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In the News
WBUR/ARTery: Screen-To-Stage: ‘Finding Neverland’ Transforms Into A Musical At The A.R.T. (July 25, 2014)
It’s always a tricky and risky proposition to adapt a beloved film into something else, but that’s what’s happening at the American Repertory Theater in Cambridge, where “Finding Neverland” is being transformed into a musical.
Paulus’s mantra is to “expand the boundaries of theater,” and this production is part of that goal. “It is set in 1904, but it is keyed in to Barrie’s imagination, and the imagination is timeless,” she says.
Best known for his Tony-nominated turn in Broadway's Newsies and his role on the NBC series Smash, Jordan will star as Peter Pan creator J.M. Barrie.... The story follows Barrie's developing relationship with the family that inspired his most famous fictional character.
“It's exhausting,” says Jordan. “It's demanding in all sorts of ways. The first act is physically demanding. The second act is more emotionally demanding. And then you figure that I'm onstage for almost the entire show – I leave for only about seven minutes total.”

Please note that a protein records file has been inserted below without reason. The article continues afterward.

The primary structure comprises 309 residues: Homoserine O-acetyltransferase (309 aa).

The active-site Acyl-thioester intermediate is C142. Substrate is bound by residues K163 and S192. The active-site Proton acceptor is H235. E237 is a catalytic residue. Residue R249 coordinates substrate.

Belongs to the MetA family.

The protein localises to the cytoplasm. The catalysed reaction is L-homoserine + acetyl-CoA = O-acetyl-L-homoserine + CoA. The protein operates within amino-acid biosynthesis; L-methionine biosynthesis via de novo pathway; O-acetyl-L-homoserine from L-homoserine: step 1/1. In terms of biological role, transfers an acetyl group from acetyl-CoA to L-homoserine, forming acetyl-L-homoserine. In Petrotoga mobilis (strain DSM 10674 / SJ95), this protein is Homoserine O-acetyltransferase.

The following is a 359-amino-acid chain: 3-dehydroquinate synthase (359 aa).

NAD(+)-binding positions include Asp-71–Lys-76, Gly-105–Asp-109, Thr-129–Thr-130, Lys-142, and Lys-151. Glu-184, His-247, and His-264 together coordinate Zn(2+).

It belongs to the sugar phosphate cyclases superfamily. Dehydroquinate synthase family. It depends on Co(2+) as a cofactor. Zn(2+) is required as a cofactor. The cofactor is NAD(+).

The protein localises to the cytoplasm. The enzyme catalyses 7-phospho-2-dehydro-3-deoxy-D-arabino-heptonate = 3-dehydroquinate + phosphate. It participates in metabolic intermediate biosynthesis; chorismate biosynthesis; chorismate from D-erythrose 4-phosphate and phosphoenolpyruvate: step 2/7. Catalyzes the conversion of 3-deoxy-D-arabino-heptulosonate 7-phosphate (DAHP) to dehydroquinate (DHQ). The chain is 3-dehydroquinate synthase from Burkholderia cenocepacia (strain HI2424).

Contemporary audiences will have the chance to experience some of that wonder this summer when the American Repertory Theater (A.R.T.) recaptures the spirit of the boy who would never grow up in its premiere of “Finding Neverland.” The new musical, about the real-life genesis of Barrie’s groundbreaking work, runs from July 23 through Sept. 28.
The artistic director of the American Repertory Theater thinks theater should be more like a rock concert.
Graham shares what audiences can expect from the highly anticipated A.R.T. production.
“All the Way,” a play by Robert Schenkkan that the American Repertory Theater in Cambridge staged last fall, went on to Broadway and last night scooped up Tony awards for best play and for actor Bryan Cranston, who portrayed President Lyndon Baines Johnson and his efforts to convince Congress to enact the 1964 Civil Rights Act.
Fanciful, mysterious and full of cheerily broad comedy, this is a "Tempest" that will give equal pleasure to seasoned playgoers and novices who quake in their boots at the mention of iambic pentameter. It is—in a word—magical.
It’s a telling experience when you wake up the morning after seeing a play, and it’s still there with you, its spectacles, sounds and surprises pulsing in your mind hours after the theater emptied.